Letters: More signage on Park City’s trails would improve safety
Give me a sign
I agree with Charlie Sturgis that everyone out on the trails just needs to be polite. Who could argue with the call for more kindness? However, I feel people (especially bicyclists) don’t have a clear understanding of behavioral expectations while using the trails. I have been walking dogs on Park City trails for over 15 years, and it has been my experience that most bicyclists to do not give warning when passing me from behind, and many do not slow down. It’s as if they expect me, a pedestrian, to have eyes in the back of my head and to get out of their way. For example, recently while walking my dogs on leashes on the Rail Trail, I counted 13 bicyclists who passed me from behind. Only two of those bicyclists gave me any sort of warning, which means that 85% of the bicyclists who passed me did not let me know they were approaching or passing. And at least a couple of bicyclists who didn’t warn me also sped by me very fast and very close. This has been my typical experience with bicyclists while I walk on the trails, and it is hazardous. I control my dogs on leashes, yet even a well-trained, leashed dog can suddenly veer a few feet in any direction, potentially colliding with a cyclist who did not give warning of passing. I feel we need signage out on the trails that more clearly define expectations. Several months ago I suggested to Charlie Sturgis that we erect signs like the one I saw on a California trail: It had a drawing of a bicycle and read, “REDUCE SPEED AND CALL OUT BEFORE PASSING.” Charlie essentially said that he would hold on to my suggestion. I believe it’s now time to erect such signage. Our safety depends on it.
I feel the need to comment on Bev Harrison’s letter regarding bike racks. It’s funny that I was planning on sending a letter on the same subject at the time it appeared in The Park Record. A couple weeks ago my wife and I went on an evening ride and decided to eat at Slap Fish. There wasn’t a bike rack in sight! We had to lean them up against a tree, yet there was a space-consuming array of rental e-bikes that could be seen from the outside eating area. Perhaps the vendor could volunteer to install racks wherever they have charging stations. If not volunteer, then it should be a requirement in contract negotiations. Additionally, my new bike has 2.6 wide tires that recently didn’t fit in a rack. Fat tire bikes have much wider tires than mine and any racks installed should accommodate those as well. We’ve all seen a huge increase in all types of bikes and we need safe places to park and secure them. Our trail system is spectacular and a lot of us are doing our best to reduce vehicular traffic and bike racks are a need that’s surprisingly lacking.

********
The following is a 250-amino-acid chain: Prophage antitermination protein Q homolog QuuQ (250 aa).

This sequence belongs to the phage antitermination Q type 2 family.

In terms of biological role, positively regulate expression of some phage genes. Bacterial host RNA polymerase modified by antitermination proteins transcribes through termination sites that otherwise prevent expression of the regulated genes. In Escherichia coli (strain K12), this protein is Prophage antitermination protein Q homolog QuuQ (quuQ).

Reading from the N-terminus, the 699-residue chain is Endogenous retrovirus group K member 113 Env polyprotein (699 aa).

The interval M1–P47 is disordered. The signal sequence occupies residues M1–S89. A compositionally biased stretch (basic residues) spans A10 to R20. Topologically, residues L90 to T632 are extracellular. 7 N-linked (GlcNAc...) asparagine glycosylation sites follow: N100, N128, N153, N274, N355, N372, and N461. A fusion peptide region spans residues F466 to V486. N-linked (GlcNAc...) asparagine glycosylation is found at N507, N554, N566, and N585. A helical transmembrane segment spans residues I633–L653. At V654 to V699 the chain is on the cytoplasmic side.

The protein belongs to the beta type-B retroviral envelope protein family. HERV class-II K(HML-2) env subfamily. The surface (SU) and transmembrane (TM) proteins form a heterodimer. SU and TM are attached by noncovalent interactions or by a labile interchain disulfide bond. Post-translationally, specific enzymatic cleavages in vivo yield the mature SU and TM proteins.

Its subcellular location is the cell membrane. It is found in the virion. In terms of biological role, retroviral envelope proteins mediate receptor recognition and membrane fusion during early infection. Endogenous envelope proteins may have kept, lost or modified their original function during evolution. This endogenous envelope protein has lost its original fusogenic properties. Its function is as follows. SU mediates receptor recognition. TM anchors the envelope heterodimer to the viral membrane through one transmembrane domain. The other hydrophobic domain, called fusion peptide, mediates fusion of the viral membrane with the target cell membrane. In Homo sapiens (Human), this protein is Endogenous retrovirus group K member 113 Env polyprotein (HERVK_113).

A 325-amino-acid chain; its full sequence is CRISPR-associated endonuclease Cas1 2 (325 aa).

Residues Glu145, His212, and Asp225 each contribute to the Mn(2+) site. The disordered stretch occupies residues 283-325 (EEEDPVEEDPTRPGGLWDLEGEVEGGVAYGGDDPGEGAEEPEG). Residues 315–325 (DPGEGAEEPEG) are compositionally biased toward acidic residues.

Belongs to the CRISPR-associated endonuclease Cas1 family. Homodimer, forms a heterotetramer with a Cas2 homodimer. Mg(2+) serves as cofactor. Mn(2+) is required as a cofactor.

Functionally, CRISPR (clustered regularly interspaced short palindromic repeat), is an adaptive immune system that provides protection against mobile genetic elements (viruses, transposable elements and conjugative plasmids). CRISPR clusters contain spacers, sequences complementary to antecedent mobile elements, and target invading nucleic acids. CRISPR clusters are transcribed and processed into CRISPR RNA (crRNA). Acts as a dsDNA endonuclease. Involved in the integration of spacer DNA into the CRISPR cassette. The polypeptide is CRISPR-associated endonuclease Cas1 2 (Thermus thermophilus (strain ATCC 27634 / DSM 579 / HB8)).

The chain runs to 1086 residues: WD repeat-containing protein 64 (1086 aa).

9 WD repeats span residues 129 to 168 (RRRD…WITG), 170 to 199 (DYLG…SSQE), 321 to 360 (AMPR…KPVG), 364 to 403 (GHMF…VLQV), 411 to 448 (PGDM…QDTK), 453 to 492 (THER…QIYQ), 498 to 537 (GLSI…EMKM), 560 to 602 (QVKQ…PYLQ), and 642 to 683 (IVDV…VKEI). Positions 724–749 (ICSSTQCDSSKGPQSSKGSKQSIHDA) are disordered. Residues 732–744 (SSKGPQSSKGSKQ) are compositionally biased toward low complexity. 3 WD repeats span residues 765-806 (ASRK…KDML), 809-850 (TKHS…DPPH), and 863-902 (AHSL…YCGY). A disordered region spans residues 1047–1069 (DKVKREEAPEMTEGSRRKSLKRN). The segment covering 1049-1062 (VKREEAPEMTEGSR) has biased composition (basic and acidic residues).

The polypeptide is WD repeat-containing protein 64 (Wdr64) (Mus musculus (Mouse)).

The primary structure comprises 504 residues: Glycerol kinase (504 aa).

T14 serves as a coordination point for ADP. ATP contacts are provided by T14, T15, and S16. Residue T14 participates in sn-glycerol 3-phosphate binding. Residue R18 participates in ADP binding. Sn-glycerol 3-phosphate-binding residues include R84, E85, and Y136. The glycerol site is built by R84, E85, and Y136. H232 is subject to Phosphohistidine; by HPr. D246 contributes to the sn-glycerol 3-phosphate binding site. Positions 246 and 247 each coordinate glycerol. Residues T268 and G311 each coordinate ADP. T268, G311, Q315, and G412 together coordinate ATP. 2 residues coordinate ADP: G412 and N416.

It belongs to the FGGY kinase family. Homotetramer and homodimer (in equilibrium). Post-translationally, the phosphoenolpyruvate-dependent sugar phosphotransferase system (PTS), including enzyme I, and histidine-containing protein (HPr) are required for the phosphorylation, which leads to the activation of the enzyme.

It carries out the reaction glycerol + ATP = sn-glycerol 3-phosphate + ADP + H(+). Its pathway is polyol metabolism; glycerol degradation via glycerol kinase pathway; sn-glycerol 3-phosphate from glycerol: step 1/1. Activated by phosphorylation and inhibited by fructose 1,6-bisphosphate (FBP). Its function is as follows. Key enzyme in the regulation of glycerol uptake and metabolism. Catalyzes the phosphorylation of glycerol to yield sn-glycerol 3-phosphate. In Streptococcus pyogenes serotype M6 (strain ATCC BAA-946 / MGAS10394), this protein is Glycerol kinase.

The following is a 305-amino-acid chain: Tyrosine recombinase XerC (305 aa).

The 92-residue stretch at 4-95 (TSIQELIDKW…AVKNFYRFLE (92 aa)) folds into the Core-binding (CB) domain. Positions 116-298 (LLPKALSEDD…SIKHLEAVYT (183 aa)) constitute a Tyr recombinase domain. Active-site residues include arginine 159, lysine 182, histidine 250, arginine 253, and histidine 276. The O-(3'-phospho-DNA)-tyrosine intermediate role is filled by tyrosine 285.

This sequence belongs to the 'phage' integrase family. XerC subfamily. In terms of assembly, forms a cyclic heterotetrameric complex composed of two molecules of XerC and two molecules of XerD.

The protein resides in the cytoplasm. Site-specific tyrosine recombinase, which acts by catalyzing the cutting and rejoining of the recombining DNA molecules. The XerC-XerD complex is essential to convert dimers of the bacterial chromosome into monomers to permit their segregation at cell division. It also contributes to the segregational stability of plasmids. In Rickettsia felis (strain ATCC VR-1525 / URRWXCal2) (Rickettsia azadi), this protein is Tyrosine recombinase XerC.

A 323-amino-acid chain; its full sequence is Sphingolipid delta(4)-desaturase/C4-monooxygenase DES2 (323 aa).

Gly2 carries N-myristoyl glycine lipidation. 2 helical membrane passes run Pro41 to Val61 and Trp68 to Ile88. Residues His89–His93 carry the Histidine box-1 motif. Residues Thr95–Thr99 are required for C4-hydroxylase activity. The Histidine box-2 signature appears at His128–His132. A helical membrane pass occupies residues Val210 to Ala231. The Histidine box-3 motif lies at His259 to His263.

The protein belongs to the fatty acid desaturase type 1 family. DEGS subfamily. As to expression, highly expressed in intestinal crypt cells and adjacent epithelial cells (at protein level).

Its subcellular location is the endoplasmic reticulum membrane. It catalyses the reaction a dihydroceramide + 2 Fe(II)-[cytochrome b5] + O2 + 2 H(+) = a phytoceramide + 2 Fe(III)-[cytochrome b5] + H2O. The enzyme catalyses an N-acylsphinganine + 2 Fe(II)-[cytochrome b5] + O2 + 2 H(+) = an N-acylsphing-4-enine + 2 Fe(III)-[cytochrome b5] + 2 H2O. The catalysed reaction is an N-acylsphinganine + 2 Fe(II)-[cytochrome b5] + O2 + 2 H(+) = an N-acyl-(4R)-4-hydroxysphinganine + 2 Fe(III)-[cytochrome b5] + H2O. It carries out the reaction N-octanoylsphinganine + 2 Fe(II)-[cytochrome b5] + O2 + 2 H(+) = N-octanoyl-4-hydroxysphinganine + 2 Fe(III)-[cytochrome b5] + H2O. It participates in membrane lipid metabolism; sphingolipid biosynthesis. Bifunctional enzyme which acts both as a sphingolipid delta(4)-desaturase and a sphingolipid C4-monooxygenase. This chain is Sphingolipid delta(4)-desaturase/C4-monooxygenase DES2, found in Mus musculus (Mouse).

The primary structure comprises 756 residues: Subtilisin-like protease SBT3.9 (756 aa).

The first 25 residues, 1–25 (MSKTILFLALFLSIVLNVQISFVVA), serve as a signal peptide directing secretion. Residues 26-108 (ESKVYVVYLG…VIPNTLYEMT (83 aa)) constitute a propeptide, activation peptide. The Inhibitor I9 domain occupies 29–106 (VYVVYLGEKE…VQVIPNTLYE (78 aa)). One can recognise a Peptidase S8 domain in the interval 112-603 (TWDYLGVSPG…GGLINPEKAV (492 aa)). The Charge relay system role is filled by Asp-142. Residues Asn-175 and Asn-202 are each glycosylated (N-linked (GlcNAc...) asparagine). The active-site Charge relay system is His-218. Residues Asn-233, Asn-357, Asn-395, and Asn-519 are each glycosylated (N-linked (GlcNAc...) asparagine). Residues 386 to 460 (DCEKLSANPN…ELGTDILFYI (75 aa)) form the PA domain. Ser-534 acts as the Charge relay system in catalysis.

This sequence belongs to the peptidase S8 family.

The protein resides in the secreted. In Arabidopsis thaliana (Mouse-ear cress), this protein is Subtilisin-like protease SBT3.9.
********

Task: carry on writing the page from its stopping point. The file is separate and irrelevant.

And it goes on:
A Summit County treasure
I first met Christina Sally, investigator with the Summit County Attorney’s Office, last year when she was a guest speaker at my son’s kindergarten class. The kids absolutely loved her. She was warm, engaging, patient and kind.
Last week my children, ages 4 and 6, were able to attend Miss Christina’s Camp Safety at Temple Har Shalom where the kids get to spend a week learning about bullying, road safety, fire safety, body safety and more. Learning was interactive, play-based, educational, and most importantly, fun! My kids came home each day enthusiastic to talk about what they learned. We had (and will continue to have) candid conversations together about these important topics.
Each morning at drop off, I watched children run into Christina’s open arms, grinning from ear to ear. She calls each child by name and takes time to celebrate them. It’s an absolute joy to watch. She’s deeply committed to and passionate about her work.
Much like our mountains, Christina Sally is a Summit County treasure and we’re lucky to have her advocating for our children. It’s my understanding Camp Safety is one of only a few programs like it in the country.
Thank you to the County Attorney’s Office, Summit County Sheriff’s Department and the fire departments in Summit County for supporting Christina’s efforts and Camp Safety. We’re especially grateful camp was open to Wasatch County families.
Parenting is hard. The more people we have on our team to help our children thrive and grow into good, responsible citizens, the better off our world will be. I’m grateful to live in a community where Christina Sally is on mine.
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Arts organizations in Park City are struggling due to the pandemic. Bari Nan Rothchild writes in a guest editorial that Parkites must step up and help them.